Have you ever had a problem employee who keeps affecting productivity or morale within your business but you’re not sure when to call it quits? Or maybe you’ve decided you want to let them go, but not sure how to go about doing it. Today we are tackling a difficult topic – refining your team and knowing when and how to terminate someone. We want to walk through some ways to help you navigate this stressful experience. The reason we are tackling this topic is that bad employees can negatively impact your growth and direction as a company. We have said before that people can make or break you and we don’t want them to break you! Listen to the full episode on our site or anywhere you get your podcasts.

 

What we cover in this episode: 

  • 03:22 – Intro
  • 04:15 – Know the laws in your area
  • 10:23 – What are the steps to complete before you terminate someone?
  • 17:10 – Reasons why business owners don’t want to let go of someone
  • 21:28 – Problems with keeping someone on the team who isn’t performing
  • 24:24 – When to fire someone
  • 27:59 – How to terminate someone
  • 37:27 – After the terminated team member is gone
  • 44:01 – What’s next?

Know the laws in your area

First off, we want to stress the importance of knowing the laws in your area.  Part of being a business owner and hiring a team is that you are also now a team manager. There are laws covering managing team members and employment and you need to be aware of the laws in your state/area. The rules can vary by state and for salary vs. hourly employees or independent contractors. It is your responsibility as a business owner to follow the laws in your area. An article from the SHRM (Society for Human Resource Management) states “Many small businesses treat Human Resources much as they may treat fire safety: The day-to-day pressures of running the organization may cause them to neglect even the basic steps that keep them in compliance, and, when an issue does ignite, they’re forced to scramble.”  

 

We need to avoid the scramble by having a trusted HR resource to call when you are unsure of how to proceed. It’s an important tool as a business owner and you may want to consider engaging with an HR provider, like ADP or Paychex, who also offers payroll assistance. There are also classes you can take with the SBA (U.S. Small Business Administration). If you do not have time to dedicate to this, make sure you have someone on the team that is managing HR for your business.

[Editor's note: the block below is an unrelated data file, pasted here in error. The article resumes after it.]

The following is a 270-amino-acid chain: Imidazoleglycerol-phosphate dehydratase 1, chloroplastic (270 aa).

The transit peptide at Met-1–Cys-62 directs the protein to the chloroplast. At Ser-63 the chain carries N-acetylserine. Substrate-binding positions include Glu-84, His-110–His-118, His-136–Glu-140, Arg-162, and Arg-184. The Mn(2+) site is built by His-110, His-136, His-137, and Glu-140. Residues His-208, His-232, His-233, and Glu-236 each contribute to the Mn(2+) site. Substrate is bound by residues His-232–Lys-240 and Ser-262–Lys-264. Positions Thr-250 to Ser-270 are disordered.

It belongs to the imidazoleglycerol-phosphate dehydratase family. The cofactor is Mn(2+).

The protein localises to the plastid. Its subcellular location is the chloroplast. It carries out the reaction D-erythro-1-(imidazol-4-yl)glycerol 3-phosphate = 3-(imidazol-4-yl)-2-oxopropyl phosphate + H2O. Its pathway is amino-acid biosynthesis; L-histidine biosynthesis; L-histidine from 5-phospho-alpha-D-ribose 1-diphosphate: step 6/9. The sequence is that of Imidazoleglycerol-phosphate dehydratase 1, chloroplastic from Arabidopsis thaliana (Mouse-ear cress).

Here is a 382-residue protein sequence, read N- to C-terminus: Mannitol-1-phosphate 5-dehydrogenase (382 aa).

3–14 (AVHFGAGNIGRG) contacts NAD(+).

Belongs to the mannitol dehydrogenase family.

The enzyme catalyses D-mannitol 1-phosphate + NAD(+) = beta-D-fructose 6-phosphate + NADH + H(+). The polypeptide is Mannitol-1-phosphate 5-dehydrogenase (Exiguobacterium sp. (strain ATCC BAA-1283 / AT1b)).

What are the steps to complete before you terminate someone?

Before you terminate someone, you need to manage them. As soon as you notice that there’s a problem, address it. Retraining or a reminder of procedure may be needed. Is this a management issue (lack of training and guidelines for the staff) or a team member issue (they’ve been trained and aren’t performing as expected)? Whatever the issue is, it is best to address it in private. It’s never too late to start doing this, even with people who have been on the team for a long time.

 

Document your conversation and make sure expectations moving forward are clear. It is important that you are addressing the problem/s and making sure your expectations are clear.  You can do this with a formal “write-up” or if the two of you just had an informal conversation, document it after the fact. You can send them a private email or note summarizing the conversation, for example, “I just wanted to put this in writing. This is what we talked about, this is how things will be handled moving forward, etc.” If the issue is serious enough, you should have them sign on the note that they’ve received a copy of it, or ask them to confirm receipt of the email by responding to the email.

 

Reasons why business owners don’t want to let go of someone

It’s hard enough to make a decision to let someone go. Sometimes business owners have “warm-body syndrome.” They keep bad people on the team because they don’t have enough hands to do the work. That person isn’t great but they are at least doing some work. 

 

Another reason is it can be expensive to hire a new team member, both in the time commitment of the team during the hiring process and time spent training a new team member. Plus, it’s an uncomfortable conversation to have. Firing someone is not fun but it is sometimes a necessary part of being a business owner. 

 

Lastly, Kim references the honeymoon period. If this person is someone you’ve newly hired, you might feel like they’ll get better with time if you just give them a chance. Know that their behavior is likely not going to get any better than it is right now. They are likely on their best behavior and it will only go downhill from here.

 

Problems with keeping someone on the team who isn’t performing

In our experience, having someone on the team that shouldn’t be there allows for many other problems. They set a bad precedent that you are okay with slackers / poor performers (whatever the issue is) on the team. Other team members may lower their performance since you’re accepting substandard work from a particular individual.

 

If that team member has any contact with clients, they may be damaging your reputation. Remember, all team members represent you. Is this individual accurately representing how you want your clients to see you and your company? If this person is managing others, you may be losing good team members because they also don’t like the work this person is doing. They may move to another job to get away from a bad boss. You lose the respect of your team.  If you allow a poor performer to stay on the team, you send the message to your team that you don’t care about them or your business.